1.    Woman Pleads Guilty to $2.6 Million Commodity Futures Trading Scheme / DOJ
 On December 13, 2022, A Southern California woman pleaded guilty to her involvement in an investment fraud scheme that caused more than $2.6 million in losses to investors.

According to court documents, Sharief Deona McDowell, 57, of Loma Linda, defrauded at least 28 investors by falsely representing that she would invest their money in commodity futures and options contracts. In actuality, McDowell did not trade with the investors’ money and instead misappropriated the funds for her personal use. McDowell also provided investors with fabricated trade confirmations and account statements to falsely indicate that their investments were generating returns. In addition, McDowell used money provided by new investors to repay earlier investors – a tactic often used to conceal and prolong Ponzi and other investment fraud schemes. McDowell had a history of defrauding investors and committed this fraud in violation of a prior judicial order

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 2.    CFPB Orders Wells Fargo to Pay $3.7 Billion for Widespread Mismanagement of Auto Loans, Mortgages, and Deposit Accounts / CFBP
On December 14, 2022, the Consumer Financial Protection Bureau (“CFPB”) ordered Wells Fargo Bank to pay more than $2 billion in redress to consumers and a $1.7 billion civil penalty for legal violations across several of its largest product lines. The bank’s illegal conduct led to billions of dollars in financial harm to its customers and, for thousands of customers, the loss of their vehicles and homes. Consumers were illegally assessed fees and interest charges on auto and mortgage loans, had their cars wrongly repossessed, and had payments to auto and mortgage loans misapplied by the bank. Wells Fargo also charged consumers unlawful surprise overdraft fees and applied other incorrect charges to checking and savings accounts. Under the terms of the order, Wells Fargo will pay redress to the over 16 million affected consumer accounts, and pay a $1.7 billion fine, which will go to the CFPB’s Civil Penalty Fund, where it will be used to provide relief to victims of consumer financial law violations.

According to the enforcement action, Wells Fargo harmed millions of consumers over a period of several years, with violations across many of the bank’s largest product lines. The CFPB’s specific findings include that Wells Fargo:

[1] Unlawfully repossessed vehicles and bungled borrower accounts;
[2] Improperly denied mortgage modifications;
[3] Illegally charged surprise overdraft fees;
[4] Unlawfully froze consumer accounts and mispresented fee waivers.

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3.    SEC Charges Danske Bank with Fraud for Misleading Investors about Its Anti-Money Laundering Compliance Failures in Estonia / SEC
On December 13, 2022, The Securities and Exchange Commission (“SEC”) announced fraud charges against Danske Bank, a multinational financial services corporation headquartered in Denmark, for misleading investors about its anti-money laundering (AML) compliance program in its Estonian branch and failing to disclose the risks posed by the program’s significant deficiencies. Danske Bank agreed to pay $413 million to settle the SEC’s charges.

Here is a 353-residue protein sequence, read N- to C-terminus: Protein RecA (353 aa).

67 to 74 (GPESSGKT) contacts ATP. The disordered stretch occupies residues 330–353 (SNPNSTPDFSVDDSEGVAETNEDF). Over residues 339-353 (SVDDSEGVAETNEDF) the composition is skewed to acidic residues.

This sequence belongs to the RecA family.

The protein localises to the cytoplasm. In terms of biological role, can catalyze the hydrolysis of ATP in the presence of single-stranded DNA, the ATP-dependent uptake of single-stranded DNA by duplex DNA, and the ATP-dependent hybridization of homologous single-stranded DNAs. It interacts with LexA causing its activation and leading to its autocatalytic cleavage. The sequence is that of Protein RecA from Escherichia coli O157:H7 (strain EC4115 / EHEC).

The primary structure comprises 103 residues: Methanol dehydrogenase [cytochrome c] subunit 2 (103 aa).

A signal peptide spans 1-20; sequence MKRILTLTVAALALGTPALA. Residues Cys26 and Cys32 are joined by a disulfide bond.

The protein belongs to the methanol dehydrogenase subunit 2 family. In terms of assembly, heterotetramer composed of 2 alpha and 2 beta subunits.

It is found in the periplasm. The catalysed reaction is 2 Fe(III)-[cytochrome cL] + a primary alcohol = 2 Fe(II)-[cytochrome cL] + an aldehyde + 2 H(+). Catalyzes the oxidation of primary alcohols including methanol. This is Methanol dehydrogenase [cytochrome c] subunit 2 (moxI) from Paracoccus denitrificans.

According to the SEC’s complaint, when Danske Bank acquired its Estonian branch in 2007, it knew or should have known that a substantial portion of the branch’s customers were engaging in transactions that had a high risk of involving money laundering; that its internal risk management procedures were inadequate to prevent such activity; and that its AML and Know-Your-Customer procedures were not being followed and did not comply with applicable laws and rules. 

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4.    FCA outlines stronger rules to protect consumers from rogue financial promotions / FCA
On December 6, 2022, The FCA has outlined new checks for those firms which want to approve financial promotions. The new measures will require firms to demonstrate they have the right expertise for the promotions they wish to approve.
Under current legislation, any FCA authorised firm is allowed to approve financial promotions on behalf of other firms who are not authorised by the regulator. Changes being introduced by Parliament will require authorised firms to undergo new screening checks before they are allowed to approve financial promotions, giving the FCA greater oversight to stop harm before it occurs.
Firms will also be required to regularly report back to the FCA on financial promotions they have approved, helping the FCA crack down on rogue adverts.

The proposed reforms will ensure the FCA can act quickly to put a stop to harmful financial promotions communicated by unauthorized firms, including in areas such as high-risk investments and Buy Now Pay Later.
For more information click here 

The Financial Regulation practice at Shibolet accompanies and assists many enterprises in the world of Fintech and Finances in regulatory and operational processes in Israel and around the world.

Financial Regulation Practice,
Shibolet & Co. 

This update is provided as general information only and may not be relied upon in any individual case without additional legal advice.

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